Islamabad: Pakistan has always been involved in state sponsorship of cross-border terrorism since its inception and even praised Afghan Taliban in the past but now facing its repercussions, South Asia Democratic Forum (SADF) has reported.

However, now it is facing two-sided attacks from Afghan Taliban and Pakistani Taliban which is supported by its ideological brother from Afghanistan, according to the recent SADF report,

When the Taliban captured Afghanistan in August 2021, then Pakistan's Prime Minister Imran Khan praised the Afghan Taliban by saying it broke the "shackles of slavery," it said.

It must be noted here that December 2022 proved to be the worst month for the country, said SADF, a Brussels-based think tank devoted to South Asia and its relationship with the European Union (EU).

Since the takeover of the Taliban in Kabul, Pakistan saw a 50 per cent rise in terror attacks and most of which were by Pakistani Taliban (TTP) with the support of Afghan Taliban. Even the peace talks between TTP and the Pakistan regime were revoked, it said.

The report further said that, in the last two decades, Pakistan had the opportunity to stop using Jihadism as a foreign policy tool and end the use of extreme Islamist factions as an influence. This could have improved its relations with India.

Pakistan could have improved on unhealthy civil-military relations, the protection of ethnic minorities and sustainable economic development. Instead, the leaders decided to maintain their support for the Taliban against both the US and its NATO allies, the SADF said.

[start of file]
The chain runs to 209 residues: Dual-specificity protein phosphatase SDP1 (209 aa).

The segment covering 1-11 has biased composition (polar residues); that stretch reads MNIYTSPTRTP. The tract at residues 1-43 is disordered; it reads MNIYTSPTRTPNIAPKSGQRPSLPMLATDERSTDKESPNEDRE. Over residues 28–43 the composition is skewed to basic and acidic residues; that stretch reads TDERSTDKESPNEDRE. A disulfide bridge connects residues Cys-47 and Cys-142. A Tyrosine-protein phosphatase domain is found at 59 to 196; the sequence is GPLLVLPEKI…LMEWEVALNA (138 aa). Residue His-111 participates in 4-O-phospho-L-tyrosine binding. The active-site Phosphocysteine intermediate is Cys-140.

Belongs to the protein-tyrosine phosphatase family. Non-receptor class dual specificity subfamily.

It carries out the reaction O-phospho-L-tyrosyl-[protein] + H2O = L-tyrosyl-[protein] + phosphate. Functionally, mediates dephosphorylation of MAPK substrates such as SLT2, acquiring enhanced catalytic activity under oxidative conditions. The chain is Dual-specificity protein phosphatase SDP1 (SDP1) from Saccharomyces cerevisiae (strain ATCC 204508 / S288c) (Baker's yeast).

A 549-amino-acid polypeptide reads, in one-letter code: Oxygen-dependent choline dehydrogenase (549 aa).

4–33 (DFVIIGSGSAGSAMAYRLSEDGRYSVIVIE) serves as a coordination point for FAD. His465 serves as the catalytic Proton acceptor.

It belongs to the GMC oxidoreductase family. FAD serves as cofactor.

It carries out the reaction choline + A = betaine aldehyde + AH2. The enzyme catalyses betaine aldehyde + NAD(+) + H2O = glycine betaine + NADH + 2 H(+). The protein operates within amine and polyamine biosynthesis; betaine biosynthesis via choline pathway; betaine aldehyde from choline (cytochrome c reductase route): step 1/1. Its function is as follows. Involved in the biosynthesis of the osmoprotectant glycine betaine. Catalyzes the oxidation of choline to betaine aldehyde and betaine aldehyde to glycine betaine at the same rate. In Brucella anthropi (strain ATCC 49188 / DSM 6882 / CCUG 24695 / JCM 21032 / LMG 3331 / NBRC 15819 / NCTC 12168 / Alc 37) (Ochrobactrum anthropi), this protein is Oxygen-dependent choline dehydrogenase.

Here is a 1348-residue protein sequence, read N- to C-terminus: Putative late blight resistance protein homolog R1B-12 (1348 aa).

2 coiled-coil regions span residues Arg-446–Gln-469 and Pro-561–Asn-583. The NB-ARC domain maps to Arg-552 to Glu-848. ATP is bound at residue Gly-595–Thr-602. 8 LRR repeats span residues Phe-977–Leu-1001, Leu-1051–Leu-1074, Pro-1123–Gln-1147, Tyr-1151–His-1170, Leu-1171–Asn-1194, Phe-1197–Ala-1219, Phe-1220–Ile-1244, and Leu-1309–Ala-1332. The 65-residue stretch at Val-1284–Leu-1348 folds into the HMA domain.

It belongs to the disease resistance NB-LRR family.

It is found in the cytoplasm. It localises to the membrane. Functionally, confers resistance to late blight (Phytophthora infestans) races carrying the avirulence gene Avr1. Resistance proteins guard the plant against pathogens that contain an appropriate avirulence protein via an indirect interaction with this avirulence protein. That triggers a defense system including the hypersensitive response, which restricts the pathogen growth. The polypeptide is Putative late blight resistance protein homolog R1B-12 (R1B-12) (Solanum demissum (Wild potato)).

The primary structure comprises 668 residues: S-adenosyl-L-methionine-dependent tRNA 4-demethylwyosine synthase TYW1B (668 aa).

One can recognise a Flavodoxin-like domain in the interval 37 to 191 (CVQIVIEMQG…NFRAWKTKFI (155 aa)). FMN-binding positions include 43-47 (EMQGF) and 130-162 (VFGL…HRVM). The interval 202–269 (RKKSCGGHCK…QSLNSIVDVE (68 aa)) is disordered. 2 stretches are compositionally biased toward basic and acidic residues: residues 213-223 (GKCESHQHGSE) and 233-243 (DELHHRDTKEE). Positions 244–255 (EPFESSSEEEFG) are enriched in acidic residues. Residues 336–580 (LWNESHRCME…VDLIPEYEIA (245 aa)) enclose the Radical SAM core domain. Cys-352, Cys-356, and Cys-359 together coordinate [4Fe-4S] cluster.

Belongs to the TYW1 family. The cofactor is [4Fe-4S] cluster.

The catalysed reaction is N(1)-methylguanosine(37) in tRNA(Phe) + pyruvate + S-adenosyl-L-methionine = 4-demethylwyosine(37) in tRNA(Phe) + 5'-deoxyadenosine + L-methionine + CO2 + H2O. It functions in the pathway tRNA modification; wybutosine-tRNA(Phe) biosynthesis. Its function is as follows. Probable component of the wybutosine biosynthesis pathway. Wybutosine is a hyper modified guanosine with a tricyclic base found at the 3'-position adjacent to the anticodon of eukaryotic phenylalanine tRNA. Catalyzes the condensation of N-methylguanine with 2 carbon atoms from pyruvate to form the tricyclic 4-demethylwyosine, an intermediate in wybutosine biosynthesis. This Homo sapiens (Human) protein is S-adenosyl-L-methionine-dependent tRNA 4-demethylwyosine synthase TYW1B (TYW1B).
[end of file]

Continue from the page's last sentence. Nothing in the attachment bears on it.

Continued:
According to the SADF Director of Research Siegfried O Wolf, the terrorism Pakistan is facing today is not the result of the Imran Khan government but is the result of "multiple lost opportunities and policy blunders by both military and civilian leadership since 1947."

"Pakistan's approach towards the Afghan Taliban failed since Islamabad's objectives in Afghanistan were not attained - much the opposite, we now witness the destabilization of Pakistan itself," it said.

In addition to this Pakistan had no comprehensive Afghanistan policy because of which it was assuming that the Taliban they are helping will remain grateful to them forever.

The same report by Wolf further claimed that there was a perception among Pakistani security circles that the ties, especially the military alliance between the Afghan Taliban and Pakistan Taliban 'would gradually weaken' and that the new rulers in Kabul would take concrete action against the TTP and other anti-Pakistan elements on Afghan soil.

"This is astonishing since Islamabad had a previous experience that the former Taliban regime (1996-2001) also did not respond positively to Pakistani demands, foremost the recognition of the Durand Line as an international border and the hoped-for decisive measures against anti-Pakistani groups residing on Afghan soil," the SADF concluded.